As previously noted, the grievant took an FMLA leave of absence effective February 15, 2006. She subsequently requested an extension of her leave. The County denied the request. The grievant then requested a return with accommodations. Simultaneously, the County sent the grievant the following letter of discharge:
May 11, 2006
. . .
Re: Termination of Employment
Dear Ms. B.:
I have continuously expressed my dissatisfaction with your performance as Document Technician. I have explained many times that the Document Technician position is a highly detail-oriented job. Notwithstanding that we have gone over your job description and performance issues at length, you have continued to make an inordinate amount of mistakes and you are only performing a small portion of the responsibilities set forth in your job description.
On February 2, 2006, I met with you and your union representative to discipline you for your poor performance. At that time I gave you thirty (30) days to show improvement and demonstrate that you can do the job. In the days that followed prior to your medical leave, you continued making errors and performing poorly. And most recently, we discovered that an image you recorded was missing a page! Owing to your performance issues, we have to have someone review all the documents you imaged. Essentially, we have someone performing your work.
The constant need for me and the other staff to manage your performance problems detracts from our work and the mission of our office. I cannot allow this to continue. I did not want to take disciplinary action against you while you were out on leave, but if your errors are not willful or do not reflect careless indifference, they reveal your inability to do your job. Consequently, I am terminating your employment, effective immediately.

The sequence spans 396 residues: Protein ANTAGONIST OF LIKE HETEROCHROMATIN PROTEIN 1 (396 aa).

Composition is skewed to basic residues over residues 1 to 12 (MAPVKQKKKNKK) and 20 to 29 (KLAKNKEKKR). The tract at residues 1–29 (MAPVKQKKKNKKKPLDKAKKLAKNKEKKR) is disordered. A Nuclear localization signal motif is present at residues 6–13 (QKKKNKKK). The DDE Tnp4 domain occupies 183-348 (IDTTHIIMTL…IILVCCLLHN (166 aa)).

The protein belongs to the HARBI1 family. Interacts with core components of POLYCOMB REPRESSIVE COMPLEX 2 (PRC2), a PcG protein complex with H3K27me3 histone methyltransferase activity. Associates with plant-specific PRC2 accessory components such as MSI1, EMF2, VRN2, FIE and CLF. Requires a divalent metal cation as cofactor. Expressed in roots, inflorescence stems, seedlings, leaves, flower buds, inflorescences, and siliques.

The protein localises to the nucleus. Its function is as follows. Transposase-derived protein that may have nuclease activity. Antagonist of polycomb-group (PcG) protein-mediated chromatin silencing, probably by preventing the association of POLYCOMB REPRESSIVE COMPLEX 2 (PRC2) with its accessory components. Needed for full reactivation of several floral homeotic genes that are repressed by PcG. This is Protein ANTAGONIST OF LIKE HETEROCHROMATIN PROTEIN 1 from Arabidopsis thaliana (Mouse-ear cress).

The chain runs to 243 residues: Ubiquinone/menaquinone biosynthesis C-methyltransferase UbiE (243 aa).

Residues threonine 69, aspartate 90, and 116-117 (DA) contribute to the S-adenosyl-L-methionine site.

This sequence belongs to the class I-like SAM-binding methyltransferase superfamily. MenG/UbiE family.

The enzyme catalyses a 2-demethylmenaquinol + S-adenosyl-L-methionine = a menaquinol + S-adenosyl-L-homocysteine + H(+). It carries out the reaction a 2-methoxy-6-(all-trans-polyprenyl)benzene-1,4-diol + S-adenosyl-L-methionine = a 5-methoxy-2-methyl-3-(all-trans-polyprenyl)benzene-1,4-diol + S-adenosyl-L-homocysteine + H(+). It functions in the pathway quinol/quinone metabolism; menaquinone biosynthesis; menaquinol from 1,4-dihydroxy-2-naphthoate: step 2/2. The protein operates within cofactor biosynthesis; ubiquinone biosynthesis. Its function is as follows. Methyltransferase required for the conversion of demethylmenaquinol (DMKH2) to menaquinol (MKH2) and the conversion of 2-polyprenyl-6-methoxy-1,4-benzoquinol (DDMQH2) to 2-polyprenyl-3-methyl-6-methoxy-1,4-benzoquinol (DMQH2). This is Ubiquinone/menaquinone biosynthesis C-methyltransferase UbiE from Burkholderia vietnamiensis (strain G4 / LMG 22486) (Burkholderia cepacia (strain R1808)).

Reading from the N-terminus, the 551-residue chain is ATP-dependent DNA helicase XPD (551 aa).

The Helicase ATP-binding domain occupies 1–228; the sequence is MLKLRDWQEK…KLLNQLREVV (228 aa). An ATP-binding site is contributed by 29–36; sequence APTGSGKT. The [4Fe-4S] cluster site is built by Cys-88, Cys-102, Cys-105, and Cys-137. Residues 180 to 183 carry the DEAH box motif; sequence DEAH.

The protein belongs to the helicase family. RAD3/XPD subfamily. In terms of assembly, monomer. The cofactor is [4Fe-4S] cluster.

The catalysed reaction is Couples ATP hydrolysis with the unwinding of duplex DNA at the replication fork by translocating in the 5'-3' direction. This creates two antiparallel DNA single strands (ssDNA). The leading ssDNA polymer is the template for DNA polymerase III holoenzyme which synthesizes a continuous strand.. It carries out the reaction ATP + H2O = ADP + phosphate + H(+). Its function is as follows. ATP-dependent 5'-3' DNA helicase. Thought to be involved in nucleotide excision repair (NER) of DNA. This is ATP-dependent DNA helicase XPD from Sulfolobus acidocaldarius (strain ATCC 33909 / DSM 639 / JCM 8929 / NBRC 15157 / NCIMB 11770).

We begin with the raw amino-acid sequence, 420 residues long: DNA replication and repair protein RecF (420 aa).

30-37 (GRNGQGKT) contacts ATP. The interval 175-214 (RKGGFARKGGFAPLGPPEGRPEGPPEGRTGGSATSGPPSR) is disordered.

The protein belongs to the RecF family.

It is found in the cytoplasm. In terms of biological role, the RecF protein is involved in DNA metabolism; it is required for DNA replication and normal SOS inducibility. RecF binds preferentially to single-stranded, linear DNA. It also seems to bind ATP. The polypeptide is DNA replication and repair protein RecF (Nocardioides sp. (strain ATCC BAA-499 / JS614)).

I hope you are able to find employment you desire and which suits your needs and skill.
Very truly yours,
Joan Hansen /s/
Register of Deeds
The Union grieved the termination, which grievance was denied, leading to this proceeding.
The parties stipulated the following as the issue to be decided;
Did Vilas County have just cause to terminate the employment of C.B.? If not, what is the appropriate remedy?
RELEVANT PROVISIONS OF THE
COLLECTIVE BARGAINING AGREEMENT
ARTICLE II - MANAGEMENT RIGHTS
The County possesses the sole right to operate County government and all management rights repose in it, subject only to the provisions of this contract and applicable law. These rights include, but are not limited to the following:
. . .
D. To suspend, demote, discharge and take other disciplinary action against employees for just cause;
. . .
ARTICLE V JOB POSTING
A. Notice: In the event a job vacancy or new position occurs in the Courthouse Employees Bargaining Unit, if the County decides to fill the position, a notice of said vacancy shall be posted in the Courthouse so that all interested employees may apply. . . .
B. Promotion Procedure and Trial Period: In making promotions, filling vacancies for new jobs, the policy of seniority shall prevail, provided the senior employee considered for the job is qualified to perform the essential